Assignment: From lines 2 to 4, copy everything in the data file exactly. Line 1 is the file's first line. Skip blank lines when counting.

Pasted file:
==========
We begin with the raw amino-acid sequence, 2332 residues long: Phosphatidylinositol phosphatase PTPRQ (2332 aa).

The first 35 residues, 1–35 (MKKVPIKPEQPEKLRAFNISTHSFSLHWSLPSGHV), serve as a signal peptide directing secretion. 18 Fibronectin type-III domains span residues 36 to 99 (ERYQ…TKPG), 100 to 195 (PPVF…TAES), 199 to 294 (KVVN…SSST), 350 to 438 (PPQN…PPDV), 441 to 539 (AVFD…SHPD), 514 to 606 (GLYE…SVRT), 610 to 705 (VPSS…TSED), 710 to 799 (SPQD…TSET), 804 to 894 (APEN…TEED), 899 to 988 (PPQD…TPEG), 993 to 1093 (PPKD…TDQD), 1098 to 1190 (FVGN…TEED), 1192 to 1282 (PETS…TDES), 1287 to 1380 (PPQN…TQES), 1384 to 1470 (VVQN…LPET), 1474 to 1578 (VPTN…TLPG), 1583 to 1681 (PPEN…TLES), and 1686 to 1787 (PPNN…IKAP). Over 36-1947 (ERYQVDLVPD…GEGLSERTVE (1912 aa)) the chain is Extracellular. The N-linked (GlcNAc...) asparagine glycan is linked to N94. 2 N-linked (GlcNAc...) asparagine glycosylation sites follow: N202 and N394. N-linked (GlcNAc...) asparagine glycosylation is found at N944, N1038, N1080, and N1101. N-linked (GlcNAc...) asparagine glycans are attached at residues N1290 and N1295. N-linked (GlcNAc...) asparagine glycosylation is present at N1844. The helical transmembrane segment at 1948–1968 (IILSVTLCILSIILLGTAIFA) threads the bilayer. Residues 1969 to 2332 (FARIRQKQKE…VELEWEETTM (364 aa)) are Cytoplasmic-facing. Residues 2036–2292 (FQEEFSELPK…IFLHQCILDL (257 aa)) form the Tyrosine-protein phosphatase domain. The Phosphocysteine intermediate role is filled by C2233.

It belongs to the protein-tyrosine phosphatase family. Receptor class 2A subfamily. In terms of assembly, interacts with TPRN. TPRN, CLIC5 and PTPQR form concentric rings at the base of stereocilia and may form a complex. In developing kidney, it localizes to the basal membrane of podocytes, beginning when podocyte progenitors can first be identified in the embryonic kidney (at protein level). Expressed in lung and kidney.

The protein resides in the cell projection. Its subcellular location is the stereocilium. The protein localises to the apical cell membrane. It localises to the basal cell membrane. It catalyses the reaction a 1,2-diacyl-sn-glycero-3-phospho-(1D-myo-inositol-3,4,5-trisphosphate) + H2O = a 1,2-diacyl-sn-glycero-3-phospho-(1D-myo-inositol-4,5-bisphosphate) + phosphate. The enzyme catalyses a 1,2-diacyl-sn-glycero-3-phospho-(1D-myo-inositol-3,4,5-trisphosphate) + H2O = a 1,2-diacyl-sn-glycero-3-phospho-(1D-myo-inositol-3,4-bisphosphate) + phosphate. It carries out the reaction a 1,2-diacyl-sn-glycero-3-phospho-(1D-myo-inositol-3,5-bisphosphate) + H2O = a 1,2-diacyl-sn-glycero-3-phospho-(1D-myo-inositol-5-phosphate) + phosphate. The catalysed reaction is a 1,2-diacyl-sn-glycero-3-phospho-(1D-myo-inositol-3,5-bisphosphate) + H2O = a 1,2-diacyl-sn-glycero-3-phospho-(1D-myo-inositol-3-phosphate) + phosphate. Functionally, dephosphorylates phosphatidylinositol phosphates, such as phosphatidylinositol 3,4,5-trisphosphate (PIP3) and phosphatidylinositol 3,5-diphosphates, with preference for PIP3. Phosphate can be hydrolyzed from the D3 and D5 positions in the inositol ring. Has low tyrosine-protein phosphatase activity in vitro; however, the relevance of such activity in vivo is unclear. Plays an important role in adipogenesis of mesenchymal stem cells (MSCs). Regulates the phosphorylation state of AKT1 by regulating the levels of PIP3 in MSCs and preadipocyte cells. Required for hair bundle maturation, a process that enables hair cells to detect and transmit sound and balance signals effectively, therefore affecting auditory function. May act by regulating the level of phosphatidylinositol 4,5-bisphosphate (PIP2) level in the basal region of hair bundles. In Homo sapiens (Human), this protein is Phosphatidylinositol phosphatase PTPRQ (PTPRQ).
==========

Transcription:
The first 35 residues, 1–35 (MKKVPIKPEQPEKLRAFNISTHSFSLHWSLPSGHV), serve as a signal peptide directing secretion. 18 Fibronectin type-III domains span residues 36 to 99 (ERYQ…TKPG), 100 to 195 (PPVF…TAES), 199 to 294 (KVVN…SSST), 350 to 438 (PPQN…PPDV), 441 to 539 (AVFD…SHPD), 514 to 606 (GLYE…SVRT), 610 to 705 (VPSS…TSED), 710 to 799 (SPQD…TSET), 804 to 894 (APEN…TEED), 899 to 988 (PPQD…TPEG), 993 to 1093 (PPKD…TDQD), 1098 to 1190 (FVGN…TEED), 1192 to 1282 (PETS…TDES), 1287 to 1380 (PPQN…TQES), 1384 to 1470 (VVQN…LPET), 1474 to 1578 (VPTN…TLPG), 1583 to 1681 (PPEN…TLES), and 1686 to 1787 (PPNN…IKAP). Over 36-1947 (ERYQVDLVPD…GEGLSERTVE (1912 aa)) the chain is Extracellular. The N-linked (GlcNAc...) asparagine glycan is linked to N94. 2 N-linked (GlcNAc...) asparagine glycosylation sites follow: N202 and N394. N-linked (GlcNAc...) asparagine glycosylation is found at N944, N1038, N1080, and N1101. N-linked (GlcNAc...) asparagine glycans are attached at residues N1290 and N1295. N-linked (GlcNAc...) asparagine glycosylation is present at N1844. The helical transmembrane segment at 1948–1968 (IILSVTLCILSIILLGTAIFA) threads the bilayer. Residues 1969 to 2332 (FARIRQKQKE…VELEWEETTM (364 aa)) are Cytoplasmic-facing. Residues 2036–2292 (FQEEFSELPK…IFLHQCILDL (257 aa)) form the Tyrosine-protein phosphatase domain. The Phosphocysteine intermediate role is filled by C2233.

It belongs to the protein-tyrosine phosphatase family. Receptor class 2A subfamily. In terms of assembly, interacts with TPRN. TPRN, CLIC5 and PTPQR form concentric rings at the base of stereocilia and may form a complex. In developing kidney, it localizes to the basal membrane of podocytes, beginning when podocyte progenitors can first be identified in the embryonic kidney (at protein level). Expressed in lung and kidney.

The protein resides in the cell projection. Its subcellular location is the stereocilium. The protein localises to the apical cell membrane. It localises to the basal cell membrane. It catalyses the reaction a 1,2-diacyl-sn-glycero-3-phospho-(1D-myo-inositol-3,4,5-trisphosphate) + H2O = a 1,2-diacyl-sn-glycero-3-phospho-(1D-myo-inositol-4,5-bisphosphate) + phosphate. The enzyme catalyses a 1,2-diacyl-sn-glycero-3-phospho-(1D-myo-inositol-3,4,5-trisphosphate) + H2O = a 1,2-diacyl-sn-glycero-3-phospho-(1D-myo-inositol-3,4-bisphosphate) + phosphate. It carries out the reaction a 1,2-diacyl-sn-glycero-3-phospho-(1D-myo-inositol-3,5-bisphosphate) + H2O = a 1,2-diacyl-sn-glycero-3-phospho-(1D-myo-inositol-5-phosphate) + phosphate. The catalysed reaction is a 1,2-diacyl-sn-glycero-3-phospho-(1D-myo-inositol-3,5-bisphosphate) + H2O = a 1,2-diacyl-sn-glycero-3-phospho-(1D-myo-inositol-3-phosphate) + phosphate. Functionally, dephosphorylates phosphatidylinositol phosphates, such as phosphatidylinositol 3,4,5-trisphosphate (PIP3) and phosphatidylinositol 3,5-diphosphates, with preference for PIP3. Phosphate can be hydrolyzed from the D3 and D5 positions in the inositol ring. Has low tyrosine-protein phosphatase activity in vitro; however, the relevance of such activity in vivo is unclear. Plays an important role in adipogenesis of mesenchymal stem cells (MSCs). Regulates the phosphorylation state of AKT1 by regulating the levels of PIP3 in MSCs and preadipocyte cells. Required for hair bundle maturation, a process that enables hair cells to detect and transmit sound and balance signals effectively, therefore affecting auditory function. May act by regulating the level of phosphatidylinositol 4,5-bisphosphate (PIP2) level in the basal region of hair bundles. In Homo sapiens (Human), this protein is Phosphatidylinositol phosphatase PTPRQ (PTPRQ).